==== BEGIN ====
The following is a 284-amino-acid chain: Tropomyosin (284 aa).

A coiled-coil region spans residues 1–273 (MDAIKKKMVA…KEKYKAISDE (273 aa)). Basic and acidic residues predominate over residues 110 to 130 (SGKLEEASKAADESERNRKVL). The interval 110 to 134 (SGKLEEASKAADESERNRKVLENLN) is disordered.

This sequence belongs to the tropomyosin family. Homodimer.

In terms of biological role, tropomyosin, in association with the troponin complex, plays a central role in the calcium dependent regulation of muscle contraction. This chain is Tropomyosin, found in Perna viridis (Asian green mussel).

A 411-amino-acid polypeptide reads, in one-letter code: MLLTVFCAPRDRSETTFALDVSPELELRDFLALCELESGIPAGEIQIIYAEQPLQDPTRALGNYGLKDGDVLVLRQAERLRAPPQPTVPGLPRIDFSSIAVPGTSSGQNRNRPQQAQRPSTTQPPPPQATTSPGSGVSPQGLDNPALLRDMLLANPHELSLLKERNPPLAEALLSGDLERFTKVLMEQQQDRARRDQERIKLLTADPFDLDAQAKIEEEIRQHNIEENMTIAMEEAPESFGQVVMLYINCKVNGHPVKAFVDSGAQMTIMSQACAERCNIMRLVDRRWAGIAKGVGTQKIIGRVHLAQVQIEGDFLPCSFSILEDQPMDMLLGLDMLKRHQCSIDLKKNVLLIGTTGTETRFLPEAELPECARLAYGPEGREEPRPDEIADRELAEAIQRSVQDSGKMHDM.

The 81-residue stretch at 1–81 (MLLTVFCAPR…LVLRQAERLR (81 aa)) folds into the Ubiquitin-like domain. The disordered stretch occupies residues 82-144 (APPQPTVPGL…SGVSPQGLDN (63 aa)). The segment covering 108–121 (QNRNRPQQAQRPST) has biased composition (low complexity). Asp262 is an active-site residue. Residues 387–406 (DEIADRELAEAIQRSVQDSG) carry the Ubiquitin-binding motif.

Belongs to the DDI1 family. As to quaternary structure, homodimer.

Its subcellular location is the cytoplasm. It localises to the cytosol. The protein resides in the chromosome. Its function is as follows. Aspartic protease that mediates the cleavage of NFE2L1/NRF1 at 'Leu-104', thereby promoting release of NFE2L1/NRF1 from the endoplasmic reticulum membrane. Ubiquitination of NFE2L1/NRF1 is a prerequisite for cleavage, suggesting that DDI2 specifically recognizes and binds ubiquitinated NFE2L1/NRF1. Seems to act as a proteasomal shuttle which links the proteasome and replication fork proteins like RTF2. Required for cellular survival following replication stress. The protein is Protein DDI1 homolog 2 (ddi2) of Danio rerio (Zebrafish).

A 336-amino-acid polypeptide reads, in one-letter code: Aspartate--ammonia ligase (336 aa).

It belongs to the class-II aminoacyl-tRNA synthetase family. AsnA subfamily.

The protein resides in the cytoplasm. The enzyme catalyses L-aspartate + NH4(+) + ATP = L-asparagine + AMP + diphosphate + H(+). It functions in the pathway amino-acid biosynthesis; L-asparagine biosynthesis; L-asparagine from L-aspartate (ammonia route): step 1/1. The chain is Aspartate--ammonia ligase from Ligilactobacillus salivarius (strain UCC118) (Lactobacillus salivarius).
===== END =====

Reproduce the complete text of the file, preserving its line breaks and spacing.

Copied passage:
The following is a 284-amino-acid chain: Tropomyosin (284 aa).

A coiled-coil region spans residues 1–273 (MDAIKKKMVA…KEKYKAISDE (273 aa)). Basic and acidic residues predominate over residues 110 to 130 (SGKLEEASKAADESERNRKVL). The interval 110 to 134 (SGKLEEASKAADESERNRKVLENLN) is disordered.

This sequence belongs to the tropomyosin family. Homodimer.

In terms of biological role, tropomyosin, in association with the troponin complex, plays a central role in the calcium dependent regulation of muscle contraction. This chain is Tropomyosin, found in Perna viridis (Asian green mussel).

A 411-amino-acid polypeptide reads, in one-letter code: MLLTVFCAPRDRSETTFALDVSPELELRDFLALCELESGIPAGEIQIIYAEQPLQDPTRALGNYGLKDGDVLVLRQAERLRAPPQPTVPGLPRIDFSSIAVPGTSSGQNRNRPQQAQRPSTTQPPPPQATTSPGSGVSPQGLDNPALLRDMLLANPHELSLLKERNPPLAEALLSGDLERFTKVLMEQQQDRARRDQERIKLLTADPFDLDAQAKIEEEIRQHNIEENMTIAMEEAPESFGQVVMLYINCKVNGHPVKAFVDSGAQMTIMSQACAERCNIMRLVDRRWAGIAKGVGTQKIIGRVHLAQVQIEGDFLPCSFSILEDQPMDMLLGLDMLKRHQCSIDLKKNVLLIGTTGTETRFLPEAELPECARLAYGPEGREEPRPDEIADRELAEAIQRSVQDSGKMHDM.

The 81-residue stretch at 1–81 (MLLTVFCAPR…LVLRQAERLR (81 aa)) folds into the Ubiquitin-like domain. The disordered stretch occupies residues 82-144 (APPQPTVPGL…SGVSPQGLDN (63 aa)). The segment covering 108–121 (QNRNRPQQAQRPST) has biased composition (low complexity). Asp262 is an active-site residue. Residues 387–406 (DEIADRELAEAIQRSVQDSG) carry the Ubiquitin-binding motif.

Belongs to the DDI1 family. As to quaternary structure, homodimer.

Its subcellular location is the cytoplasm. It localises to the cytosol. The protein resides in the chromosome. Its function is as follows. Aspartic protease that mediates the cleavage of NFE2L1/NRF1 at 'Leu-104', thereby promoting release of NFE2L1/NRF1 from the endoplasmic reticulum membrane. Ubiquitination of NFE2L1/NRF1 is a prerequisite for cleavage, suggesting that DDI2 specifically recognizes and binds ubiquitinated NFE2L1/NRF1. Seems to act as a proteasomal shuttle which links the proteasome and replication fork proteins like RTF2. Required for cellular survival following replication stress. The protein is Protein DDI1 homolog 2 (ddi2) of Danio rerio (Zebrafish).

A 336-amino-acid polypeptide reads, in one-letter code: Aspartate--ammonia ligase (336 aa).

It belongs to the class-II aminoacyl-tRNA synthetase family. AsnA subfamily.

The protein resides in the cytoplasm. The enzyme catalyses L-aspartate + NH4(+) + ATP = L-asparagine + AMP + diphosphate + H(+). It functions in the pathway amino-acid biosynthesis; L-asparagine biosynthesis; L-asparagine from L-aspartate (ammonia route): step 1/1. The chain is Aspartate--ammonia ligase from Ligilactobacillus salivarius (strain UCC118) (Lactobacillus salivarius).